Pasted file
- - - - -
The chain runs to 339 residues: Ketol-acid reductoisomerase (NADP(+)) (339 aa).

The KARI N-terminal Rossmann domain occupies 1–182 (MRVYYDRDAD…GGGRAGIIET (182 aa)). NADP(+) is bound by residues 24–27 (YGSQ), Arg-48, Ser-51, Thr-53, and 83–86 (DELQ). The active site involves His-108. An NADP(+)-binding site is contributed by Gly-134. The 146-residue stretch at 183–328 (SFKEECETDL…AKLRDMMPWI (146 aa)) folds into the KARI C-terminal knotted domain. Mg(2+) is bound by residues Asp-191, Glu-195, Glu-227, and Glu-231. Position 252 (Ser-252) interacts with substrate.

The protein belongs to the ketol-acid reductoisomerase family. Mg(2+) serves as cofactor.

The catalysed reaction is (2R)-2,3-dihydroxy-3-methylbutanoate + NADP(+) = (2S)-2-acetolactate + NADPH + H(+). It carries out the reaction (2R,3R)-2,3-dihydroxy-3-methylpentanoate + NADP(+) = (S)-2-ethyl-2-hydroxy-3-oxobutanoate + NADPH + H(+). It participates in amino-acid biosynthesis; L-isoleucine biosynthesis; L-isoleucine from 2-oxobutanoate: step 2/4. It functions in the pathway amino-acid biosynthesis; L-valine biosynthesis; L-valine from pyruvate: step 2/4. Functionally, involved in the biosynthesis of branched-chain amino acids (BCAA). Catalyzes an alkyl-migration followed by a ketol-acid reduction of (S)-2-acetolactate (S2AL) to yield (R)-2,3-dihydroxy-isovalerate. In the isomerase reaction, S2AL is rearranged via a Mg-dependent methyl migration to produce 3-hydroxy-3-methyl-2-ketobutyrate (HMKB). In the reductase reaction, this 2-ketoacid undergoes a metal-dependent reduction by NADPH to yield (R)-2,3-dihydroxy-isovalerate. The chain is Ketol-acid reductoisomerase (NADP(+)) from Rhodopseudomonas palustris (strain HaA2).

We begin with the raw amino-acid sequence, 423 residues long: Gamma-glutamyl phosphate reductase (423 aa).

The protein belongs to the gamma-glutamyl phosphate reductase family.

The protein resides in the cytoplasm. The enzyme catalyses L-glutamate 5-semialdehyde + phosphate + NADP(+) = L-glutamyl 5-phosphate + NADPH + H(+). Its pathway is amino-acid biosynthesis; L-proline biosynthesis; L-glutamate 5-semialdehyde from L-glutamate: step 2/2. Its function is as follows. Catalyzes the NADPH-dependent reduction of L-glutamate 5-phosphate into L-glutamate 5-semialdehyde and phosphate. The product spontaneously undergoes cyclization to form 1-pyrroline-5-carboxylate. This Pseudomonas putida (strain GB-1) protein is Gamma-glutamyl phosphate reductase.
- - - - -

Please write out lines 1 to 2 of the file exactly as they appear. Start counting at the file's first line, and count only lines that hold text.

The chain runs to 339 residues: Ketol-acid reductoisomerase (NADP(+)) (339 aa).

The KARI N-terminal Rossmann domain occupies 1–182 (MRVYYDRDAD…GGGRAGIIET (182 aa)). NADP(+) is bound by residues 24–27 (YGSQ), Arg-48, Ser-51, Thr-53, and 83–86 (DELQ). The active site involves His-108. An NADP(+)-binding site is contributed by Gly-134. The 146-residue stretch at 183–328 (SFKEECETDL…AKLRDMMPWI (146 aa)) folds into the KARI C-terminal knotted domain. Mg(2+) is bound by residues Asp-191, Glu-195, Glu-227, and Glu-231. Position 252 (Ser-252) interacts with substrate.